There are concerns that home voting is much easier to manipulate than the machine voting used at polling stations. (file photo)
There are concerns that home voting is much easier to manipulate than the machine voting used at polling stations. (file photo)

In Sarnitsa, 198 ballots were cast using mobile voting. That meant electoral teams going to the homes of people who had requested to cast their ballots in that manner because a medical condition precluded them from getting to a polling station.

In Bulgaria, mobile voting is conducted using paper ballots, unlike polling stations where votes are tabulated electronically. Those paper ballots, critics contend, make mobile voting open to ballot stuffing.

'Decisive Resistance'

In Sarnitsa, one mobile polling station was employed to collect those 198 votes on July 11, raising questions how that was possible given the voting day was 13 hours long from 7 a.m. to 8 p.m. and collecting one vote usually takes at least 15 minutes.

Asked how such a high number of mobile votes had been collected in such a relatively short time, Mayor Bozov said he "has a good organization."

Told of Bozov's remarks, member of parliament Tsoneva retorted sarcastically: "This good organization will meet our decisive resistance."

Most of those 198 mobile votes -- 173 -- went to the DPS, official records indicate. That contrasts with results from polling stations in Sarnitsa, where DPS won just 50 percent of the vote.

The DPS party, which came in fifth place overall in July with 10.6 percent of the vote, was in the headlines earlier this year when one of its members, Delyan Peevski, a media magnate and powerbroker in Bulgaria, was among a trio of influential Bulgarians and companies belonging to them that were slapped with economic sanctions by the United States for their "extensive roles" in corruption in Bulgaria.

Peevski is again seeking a seat for the party in the upcoming parliamentary elections.

The Democratic Bulgaria alliance on November 8 requested that police probe the mobile voting results not only in Sarnitsa, but Batak, another town in Pazardzhik Province, Tsoneva, who represents the province, told RFE/RL.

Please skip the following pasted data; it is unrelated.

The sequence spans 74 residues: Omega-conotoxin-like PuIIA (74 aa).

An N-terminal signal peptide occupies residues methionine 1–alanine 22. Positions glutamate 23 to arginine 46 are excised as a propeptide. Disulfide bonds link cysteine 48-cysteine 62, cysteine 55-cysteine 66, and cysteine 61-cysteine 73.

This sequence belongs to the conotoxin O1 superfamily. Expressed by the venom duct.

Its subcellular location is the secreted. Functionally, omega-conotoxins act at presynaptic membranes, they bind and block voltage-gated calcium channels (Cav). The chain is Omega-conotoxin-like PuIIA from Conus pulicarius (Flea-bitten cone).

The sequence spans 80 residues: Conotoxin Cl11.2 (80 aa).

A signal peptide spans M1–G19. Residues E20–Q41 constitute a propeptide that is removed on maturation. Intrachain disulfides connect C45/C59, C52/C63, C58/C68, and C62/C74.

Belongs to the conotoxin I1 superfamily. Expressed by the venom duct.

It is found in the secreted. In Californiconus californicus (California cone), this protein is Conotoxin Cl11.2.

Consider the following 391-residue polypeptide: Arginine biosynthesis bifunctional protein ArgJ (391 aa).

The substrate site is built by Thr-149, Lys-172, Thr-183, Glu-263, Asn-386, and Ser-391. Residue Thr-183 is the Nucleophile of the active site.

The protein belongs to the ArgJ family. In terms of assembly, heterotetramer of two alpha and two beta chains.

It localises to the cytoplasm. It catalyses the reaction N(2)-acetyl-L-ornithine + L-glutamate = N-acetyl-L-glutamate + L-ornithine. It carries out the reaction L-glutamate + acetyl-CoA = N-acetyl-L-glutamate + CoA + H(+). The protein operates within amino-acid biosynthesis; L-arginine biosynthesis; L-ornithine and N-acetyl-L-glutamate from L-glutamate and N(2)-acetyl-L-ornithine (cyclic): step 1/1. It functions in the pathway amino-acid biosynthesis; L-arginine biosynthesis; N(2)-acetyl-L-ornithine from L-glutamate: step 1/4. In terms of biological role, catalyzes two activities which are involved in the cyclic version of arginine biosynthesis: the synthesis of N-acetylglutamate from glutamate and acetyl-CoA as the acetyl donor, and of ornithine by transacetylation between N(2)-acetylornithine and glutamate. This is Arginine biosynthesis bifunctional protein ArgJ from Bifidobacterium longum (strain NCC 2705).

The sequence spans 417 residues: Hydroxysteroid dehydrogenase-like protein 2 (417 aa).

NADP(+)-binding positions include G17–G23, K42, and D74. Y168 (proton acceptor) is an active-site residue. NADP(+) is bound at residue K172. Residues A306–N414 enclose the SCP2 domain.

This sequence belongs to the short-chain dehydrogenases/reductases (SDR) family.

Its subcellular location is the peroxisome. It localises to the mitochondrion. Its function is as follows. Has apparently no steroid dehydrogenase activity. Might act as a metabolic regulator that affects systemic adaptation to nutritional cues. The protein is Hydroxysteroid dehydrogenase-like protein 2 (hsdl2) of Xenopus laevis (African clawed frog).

On October 31, Tsoneva confronted Yordan Tsonev (no relation), the DPS leader for Pazardzhik Province, about the alleged vote rigging on the streets in Velingrad, a town in the province, an encounter she videoed and put on her Facebook page. ​

In comments to RFE/RL, Tsoneva said she had told Tsonev that her party would not stand for a repeat of the alleged vote rigging. Tsonev did not respond to requests from RFE/RL for comment.

Bozov, the mayor of Sarnitsa, said a commission had been established to check all the applications, including medical documents and certificates, needed to qualify for mobile voting. "We've done everything, but we're still not doctors," Bozov told RFE/RL.

Apparent Abuse Of Medical Claims

It was unclear how many applications had been filed for mobile voting for the upcoming elections on November 14.

An earlier investigation by RFE/RL's Bulgarian Service, published on October 29, found what appeared to be widescale abuse of medical claims required to qualify for mobile voting in Razgrad.

Just before the July 11 parliamentary vote, more than 2,500 requests for mobile voting were filed due to illness. Police later said an unspecified number of these requests had been made by people who later said they denied filing them.

Results from mobile voting in the Razgrad region during the July 11 parliamentary elections show that more than 90 percent of ballots cast went to the DPS. That compares with the 45 percent that the DPS received in the Razgrad region in voting at polling stations.

Verifying the medical documentation accompanying any request for mobile voting is the remit of mayors in jurisdictions where such requests are made. In Razgrad, five of the seven district mayors are members of the DPS.

RFE/RL published its report on the voting irregularities in Razgrad three days after the Bulgarian Interior Ministry announced it was launching a probe on possible voter fraud there.​

Written and reported by Polina Paunova of RFE/RL's Bulgarian Service and by RFE/RL's Tony Wesolowsky in Prague